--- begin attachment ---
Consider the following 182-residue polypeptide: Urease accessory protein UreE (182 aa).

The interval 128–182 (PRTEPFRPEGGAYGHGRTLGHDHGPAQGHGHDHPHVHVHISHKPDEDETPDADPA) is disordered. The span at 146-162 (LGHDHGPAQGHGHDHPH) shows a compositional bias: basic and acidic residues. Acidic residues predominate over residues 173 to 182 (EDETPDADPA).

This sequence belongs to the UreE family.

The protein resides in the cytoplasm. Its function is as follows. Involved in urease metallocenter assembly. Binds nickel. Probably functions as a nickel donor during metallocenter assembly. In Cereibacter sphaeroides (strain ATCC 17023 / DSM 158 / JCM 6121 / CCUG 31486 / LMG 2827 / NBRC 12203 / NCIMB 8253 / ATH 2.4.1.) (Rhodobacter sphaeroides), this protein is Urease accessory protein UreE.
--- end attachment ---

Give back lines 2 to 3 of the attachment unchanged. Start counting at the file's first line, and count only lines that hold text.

The interval 128–182 (PRTEPFRPEGGAYGHGRTLGHDHGPAQGHGHDHPHVHVHISHKPDEDETPDADPA) is disordered. The span at 146-162 (LGHDHGPAQGHGHDHPH) shows a compositional bias: basic and acidic residues. Acidic residues predominate over residues 173 to 182 (EDETPDADPA).

This sequence belongs to the UreE family.